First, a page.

Safe enough? 25-year-old injured in Karijini cliff fall

Published: July 14, 2016

The potential perils of exploring the Australian wilderness have once again been highlighted by a frightening accident in Western Australia’s Karijini National Park.

A 25-year-old man fell 2-3 metres down a cliff face at Joffre Gorge and suffered head injuries and a broken arm. The man was in a difficult to reach position and emergency crews had to undertake a vertical lift to retrieve him. A rescue worker went down the cliff with a stretcher to reach the victim. St John Ambulance personnel provided initial first aid before WA Police and SES volunteers worked together to lift him back to safety.

The injured man was taken to Tom Price Hospital for treatment.

Further details of the circumstances surrounding the accident are not known.

While the numbers of visitors in these remote national parks continues to climb, grey nomads and other travellers are being warned not to let the crowds disguise the fact that they remain potentially perilous wilderness areas … and that the odd bit of fencing and signage does not make them safe.

A couple of year ago, a Taiwanese tourist broke her collarbone and sustained spinal injuries when she fell at Joffre Gorge. Just weeks later, a German tourist suffered for back and head injuries and had to be rescued after falling five metres down a rocky gorge in Karijini. She had been climbing down rocks to access a walking trail between Fortescue Falls and Circular Pool in Dales Gorge when she slipped and fell.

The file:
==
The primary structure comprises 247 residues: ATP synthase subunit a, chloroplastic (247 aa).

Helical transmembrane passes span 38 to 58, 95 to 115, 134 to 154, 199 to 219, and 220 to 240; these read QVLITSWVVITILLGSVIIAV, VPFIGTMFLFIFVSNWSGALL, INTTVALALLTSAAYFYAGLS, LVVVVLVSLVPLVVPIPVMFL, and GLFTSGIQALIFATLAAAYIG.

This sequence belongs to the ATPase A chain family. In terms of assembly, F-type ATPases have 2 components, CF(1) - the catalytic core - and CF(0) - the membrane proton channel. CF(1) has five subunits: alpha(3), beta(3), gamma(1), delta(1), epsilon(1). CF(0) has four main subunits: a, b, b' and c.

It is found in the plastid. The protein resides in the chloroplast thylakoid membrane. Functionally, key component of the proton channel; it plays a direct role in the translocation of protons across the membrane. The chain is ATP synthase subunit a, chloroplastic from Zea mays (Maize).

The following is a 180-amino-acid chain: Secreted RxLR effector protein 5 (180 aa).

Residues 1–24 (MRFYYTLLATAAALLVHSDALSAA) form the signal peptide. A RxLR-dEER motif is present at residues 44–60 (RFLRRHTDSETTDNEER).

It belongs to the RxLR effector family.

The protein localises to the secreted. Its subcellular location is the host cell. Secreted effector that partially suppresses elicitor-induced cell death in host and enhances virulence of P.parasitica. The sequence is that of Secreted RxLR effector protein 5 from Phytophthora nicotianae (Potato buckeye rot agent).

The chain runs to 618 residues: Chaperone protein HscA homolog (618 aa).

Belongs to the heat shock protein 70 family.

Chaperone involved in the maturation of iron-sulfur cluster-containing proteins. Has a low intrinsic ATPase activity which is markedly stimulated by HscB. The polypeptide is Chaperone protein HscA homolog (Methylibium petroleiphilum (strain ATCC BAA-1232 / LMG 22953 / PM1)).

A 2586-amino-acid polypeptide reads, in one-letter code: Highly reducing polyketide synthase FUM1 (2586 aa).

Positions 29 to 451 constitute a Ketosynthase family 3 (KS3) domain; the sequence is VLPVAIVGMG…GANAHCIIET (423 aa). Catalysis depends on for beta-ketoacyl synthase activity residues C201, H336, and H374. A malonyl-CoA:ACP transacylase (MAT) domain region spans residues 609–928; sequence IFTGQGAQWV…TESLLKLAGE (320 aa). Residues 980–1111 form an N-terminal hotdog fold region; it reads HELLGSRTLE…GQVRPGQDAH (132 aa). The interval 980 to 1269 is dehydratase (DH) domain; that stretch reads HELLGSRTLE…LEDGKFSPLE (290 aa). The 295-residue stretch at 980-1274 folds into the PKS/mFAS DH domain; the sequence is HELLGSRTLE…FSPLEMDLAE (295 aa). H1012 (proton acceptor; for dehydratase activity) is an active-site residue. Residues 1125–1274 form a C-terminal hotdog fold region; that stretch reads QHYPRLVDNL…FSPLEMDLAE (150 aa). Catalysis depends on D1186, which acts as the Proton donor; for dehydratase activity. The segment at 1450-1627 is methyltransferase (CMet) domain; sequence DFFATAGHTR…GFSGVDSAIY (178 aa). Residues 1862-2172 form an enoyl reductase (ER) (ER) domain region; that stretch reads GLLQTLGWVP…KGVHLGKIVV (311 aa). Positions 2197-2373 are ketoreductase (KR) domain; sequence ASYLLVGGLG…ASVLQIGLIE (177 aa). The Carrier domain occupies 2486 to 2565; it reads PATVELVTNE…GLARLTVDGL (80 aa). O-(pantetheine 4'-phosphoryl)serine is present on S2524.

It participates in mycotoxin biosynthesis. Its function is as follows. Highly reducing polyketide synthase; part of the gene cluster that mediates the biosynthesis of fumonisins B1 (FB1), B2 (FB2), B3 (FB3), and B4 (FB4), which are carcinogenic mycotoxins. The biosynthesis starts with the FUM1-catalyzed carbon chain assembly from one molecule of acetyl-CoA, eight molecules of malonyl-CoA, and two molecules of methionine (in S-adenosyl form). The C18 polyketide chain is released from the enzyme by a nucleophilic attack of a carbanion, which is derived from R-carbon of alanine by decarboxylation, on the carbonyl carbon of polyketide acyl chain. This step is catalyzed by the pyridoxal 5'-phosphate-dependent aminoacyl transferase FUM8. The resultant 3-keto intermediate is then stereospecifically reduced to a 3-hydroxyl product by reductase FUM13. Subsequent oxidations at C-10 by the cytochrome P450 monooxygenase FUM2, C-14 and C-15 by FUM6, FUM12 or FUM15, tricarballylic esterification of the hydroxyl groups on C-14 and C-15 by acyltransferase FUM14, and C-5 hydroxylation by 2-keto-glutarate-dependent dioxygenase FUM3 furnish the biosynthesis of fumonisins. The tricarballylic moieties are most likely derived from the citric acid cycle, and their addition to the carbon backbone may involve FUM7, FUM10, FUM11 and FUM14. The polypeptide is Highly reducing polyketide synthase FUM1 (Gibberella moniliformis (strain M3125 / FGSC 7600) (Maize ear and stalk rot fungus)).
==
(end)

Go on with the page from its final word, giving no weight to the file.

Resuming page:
• Can – and should – anything more be done to make our ‘popular’ wilderness areas safer? Comment below.

 

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Louise sims
5 years ago

Tourists must be made aware of the perils of walking into these gorges – I have travelled to Karijine in a group with a bus driver – We walked into the river and waterfalls for a swim – to be told that the principal of the local school died of a broken neck after falling off the side of the pathway that we were negotiating. Even then there were no fences or guardrails – we must be made aware of the perils – for better safety and less incidents.

Tom Griffiths
5 years ago

I just don’t get it. Do people put their hand in the fire to see if it’s hot?
Do people try to walk across a busy road without looking for traffic?
I doubt if Blind Freddy was among the very few injured over the years, the % of injuries compared with number of visitors is about what one would expect, because no matter what is done to protect them some people will still get hurt, mainly through their own fault.
How about a bit of, take responsibility for your own safety.

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